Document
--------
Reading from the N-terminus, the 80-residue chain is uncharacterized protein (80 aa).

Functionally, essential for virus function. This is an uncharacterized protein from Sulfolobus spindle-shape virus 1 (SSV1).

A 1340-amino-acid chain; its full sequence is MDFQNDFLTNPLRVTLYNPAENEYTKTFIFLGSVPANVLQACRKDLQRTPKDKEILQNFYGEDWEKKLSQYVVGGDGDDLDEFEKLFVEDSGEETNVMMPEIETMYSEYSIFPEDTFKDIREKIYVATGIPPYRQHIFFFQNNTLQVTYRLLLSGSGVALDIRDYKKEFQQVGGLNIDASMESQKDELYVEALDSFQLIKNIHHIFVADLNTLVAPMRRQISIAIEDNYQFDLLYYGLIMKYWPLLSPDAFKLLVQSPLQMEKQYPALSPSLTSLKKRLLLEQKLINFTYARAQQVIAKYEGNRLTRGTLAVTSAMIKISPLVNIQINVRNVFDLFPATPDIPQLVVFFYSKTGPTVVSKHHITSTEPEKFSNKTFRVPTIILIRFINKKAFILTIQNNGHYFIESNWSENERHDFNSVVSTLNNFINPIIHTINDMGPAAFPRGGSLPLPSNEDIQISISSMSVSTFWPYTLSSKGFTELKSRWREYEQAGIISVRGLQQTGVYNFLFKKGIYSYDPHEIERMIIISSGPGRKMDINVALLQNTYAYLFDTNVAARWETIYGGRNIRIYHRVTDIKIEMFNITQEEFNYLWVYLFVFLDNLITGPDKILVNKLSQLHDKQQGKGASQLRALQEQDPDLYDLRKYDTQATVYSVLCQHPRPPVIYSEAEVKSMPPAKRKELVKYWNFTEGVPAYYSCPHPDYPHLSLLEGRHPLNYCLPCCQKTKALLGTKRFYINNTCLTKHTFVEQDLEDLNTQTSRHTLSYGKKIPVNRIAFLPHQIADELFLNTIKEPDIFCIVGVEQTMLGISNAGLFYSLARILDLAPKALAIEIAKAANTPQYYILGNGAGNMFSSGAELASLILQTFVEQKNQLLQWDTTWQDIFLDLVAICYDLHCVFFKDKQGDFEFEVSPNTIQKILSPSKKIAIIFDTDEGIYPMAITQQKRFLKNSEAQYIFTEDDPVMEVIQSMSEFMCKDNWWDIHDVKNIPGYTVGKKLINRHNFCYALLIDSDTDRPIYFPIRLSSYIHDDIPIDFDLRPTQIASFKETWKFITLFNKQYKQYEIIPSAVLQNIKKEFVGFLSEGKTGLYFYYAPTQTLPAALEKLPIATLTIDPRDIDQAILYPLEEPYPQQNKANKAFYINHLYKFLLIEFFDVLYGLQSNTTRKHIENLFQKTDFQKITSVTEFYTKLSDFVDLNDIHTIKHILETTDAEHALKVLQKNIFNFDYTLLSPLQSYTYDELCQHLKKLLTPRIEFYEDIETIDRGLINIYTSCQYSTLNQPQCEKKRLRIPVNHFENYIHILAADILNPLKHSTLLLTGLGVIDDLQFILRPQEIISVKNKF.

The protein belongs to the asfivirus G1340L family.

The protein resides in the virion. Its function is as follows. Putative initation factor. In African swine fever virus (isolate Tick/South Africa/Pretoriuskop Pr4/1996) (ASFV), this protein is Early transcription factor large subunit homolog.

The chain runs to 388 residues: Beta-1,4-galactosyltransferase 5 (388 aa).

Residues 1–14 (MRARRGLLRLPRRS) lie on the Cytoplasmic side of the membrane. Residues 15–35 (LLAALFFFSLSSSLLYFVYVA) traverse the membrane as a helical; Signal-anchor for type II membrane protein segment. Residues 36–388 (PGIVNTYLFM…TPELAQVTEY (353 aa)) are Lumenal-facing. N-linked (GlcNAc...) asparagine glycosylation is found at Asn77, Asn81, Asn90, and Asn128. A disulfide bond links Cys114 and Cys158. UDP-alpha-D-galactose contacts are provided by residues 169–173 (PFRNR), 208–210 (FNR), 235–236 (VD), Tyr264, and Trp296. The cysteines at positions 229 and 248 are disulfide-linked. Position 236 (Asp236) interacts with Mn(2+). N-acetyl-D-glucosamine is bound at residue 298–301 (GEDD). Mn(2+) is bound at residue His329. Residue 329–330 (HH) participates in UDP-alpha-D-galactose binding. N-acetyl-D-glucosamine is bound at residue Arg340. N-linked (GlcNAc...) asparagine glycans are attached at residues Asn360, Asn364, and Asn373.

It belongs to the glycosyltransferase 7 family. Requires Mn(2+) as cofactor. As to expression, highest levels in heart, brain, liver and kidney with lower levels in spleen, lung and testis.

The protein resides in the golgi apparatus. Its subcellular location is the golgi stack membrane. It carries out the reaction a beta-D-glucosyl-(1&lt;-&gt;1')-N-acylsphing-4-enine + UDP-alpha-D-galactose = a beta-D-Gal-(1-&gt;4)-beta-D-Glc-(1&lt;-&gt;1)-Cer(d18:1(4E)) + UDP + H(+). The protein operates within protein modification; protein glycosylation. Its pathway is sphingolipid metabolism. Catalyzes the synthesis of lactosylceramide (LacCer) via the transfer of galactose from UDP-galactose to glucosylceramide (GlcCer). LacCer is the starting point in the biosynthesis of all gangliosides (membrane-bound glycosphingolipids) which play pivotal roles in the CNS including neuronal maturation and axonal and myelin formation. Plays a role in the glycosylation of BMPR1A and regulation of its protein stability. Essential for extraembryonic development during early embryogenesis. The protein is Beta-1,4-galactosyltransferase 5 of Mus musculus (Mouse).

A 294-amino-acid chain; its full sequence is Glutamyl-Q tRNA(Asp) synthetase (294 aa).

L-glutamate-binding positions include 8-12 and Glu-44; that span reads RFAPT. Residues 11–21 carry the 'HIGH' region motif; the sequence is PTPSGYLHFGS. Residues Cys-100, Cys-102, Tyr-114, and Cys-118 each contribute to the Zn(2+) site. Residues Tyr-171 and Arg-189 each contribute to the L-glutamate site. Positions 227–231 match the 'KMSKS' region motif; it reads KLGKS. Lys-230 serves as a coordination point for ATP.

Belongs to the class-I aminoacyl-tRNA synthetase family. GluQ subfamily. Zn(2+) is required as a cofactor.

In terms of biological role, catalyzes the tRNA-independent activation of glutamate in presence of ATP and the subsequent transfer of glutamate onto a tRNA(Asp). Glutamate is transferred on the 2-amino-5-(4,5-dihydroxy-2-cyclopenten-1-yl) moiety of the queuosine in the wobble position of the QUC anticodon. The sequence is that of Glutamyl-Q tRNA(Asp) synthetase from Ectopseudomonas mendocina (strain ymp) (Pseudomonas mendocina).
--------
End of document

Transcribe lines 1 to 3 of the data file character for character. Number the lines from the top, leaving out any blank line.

Reading from the N-terminus, the 80-residue chain is uncharacterized protein (80 aa).

Functionally, essential for virus function. This is an uncharacterized protein from Sulfolobus spindle-shape virus 1 (SSV1).

A 1340-amino-acid chain; its full sequence is MDFQNDFLTNPLRVTLYNPAENEYTKTFIFLGSVPANVLQACRKDLQRTPKDKEILQNFYGEDWEKKLSQYVVGGDGDDLDEFEKLFVEDSGEETNVMMPEIETMYSEYSIFPEDTFKDIREKIYVATGIPPYRQHIFFFQNNTLQVTYRLLLSGSGVALDIRDYKKEFQQVGGLNIDASMESQKDELYVEALDSFQLIKNIHHIFVADLNTLVAPMRRQISIAIEDNYQFDLLYYGLIMKYWPLLSPDAFKLLVQSPLQMEKQYPALSPSLTSLKKRLLLEQKLINFTYARAQQVIAKYEGNRLTRGTLAVTSAMIKISPLVNIQINVRNVFDLFPATPDIPQLVVFFYSKTGPTVVSKHHITSTEPEKFSNKTFRVPTIILIRFINKKAFILTIQNNGHYFIESNWSENERHDFNSVVSTLNNFINPIIHTINDMGPAAFPRGGSLPLPSNEDIQISISSMSVSTFWPYTLSSKGFTELKSRWREYEQAGIISVRGLQQTGVYNFLFKKGIYSYDPHEIERMIIISSGPGRKMDINVALLQNTYAYLFDTNVAARWETIYGGRNIRIYHRVTDIKIEMFNITQEEFNYLWVYLFVFLDNLITGPDKILVNKLSQLHDKQQGKGASQLRALQEQDPDLYDLRKYDTQATVYSVLCQHPRPPVIYSEAEVKSMPPAKRKELVKYWNFTEGVPAYYSCPHPDYPHLSLLEGRHPLNYCLPCCQKTKALLGTKRFYINNTCLTKHTFVEQDLEDLNTQTSRHTLSYGKKIPVNRIAFLPHQIADELFLNTIKEPDIFCIVGVEQTMLGISNAGLFYSLARILDLAPKALAIEIAKAANTPQYYILGNGAGNMFSSGAELASLILQTFVEQKNQLLQWDTTWQDIFLDLVAICYDLHCVFFKDKQGDFEFEVSPNTIQKILSPSKKIAIIFDTDEGIYPMAITQQKRFLKNSEAQYIFTEDDPVMEVIQSMSEFMCKDNWWDIHDVKNIPGYTVGKKLINRHNFCYALLIDSDTDRPIYFPIRLSSYIHDDIPIDFDLRPTQIASFKETWKFITLFNKQYKQYEIIPSAVLQNIKKEFVGFLSEGKTGLYFYYAPTQTLPAALEKLPIATLTIDPRDIDQAILYPLEEPYPQQNKANKAFYINHLYKFLLIEFFDVLYGLQSNTTRKHIENLFQKTDFQKITSVTEFYTKLSDFVDLNDIHTIKHILETTDAEHALKVLQKNIFNFDYTLLSPLQSYTYDELCQHLKKLLTPRIEFYEDIETIDRGLINIYTSCQYSTLNQPQCEKKRLRIPVNHFENYIHILAADILNPLKHSTLLLTGLGVIDDLQFILRPQEIISVKNKF.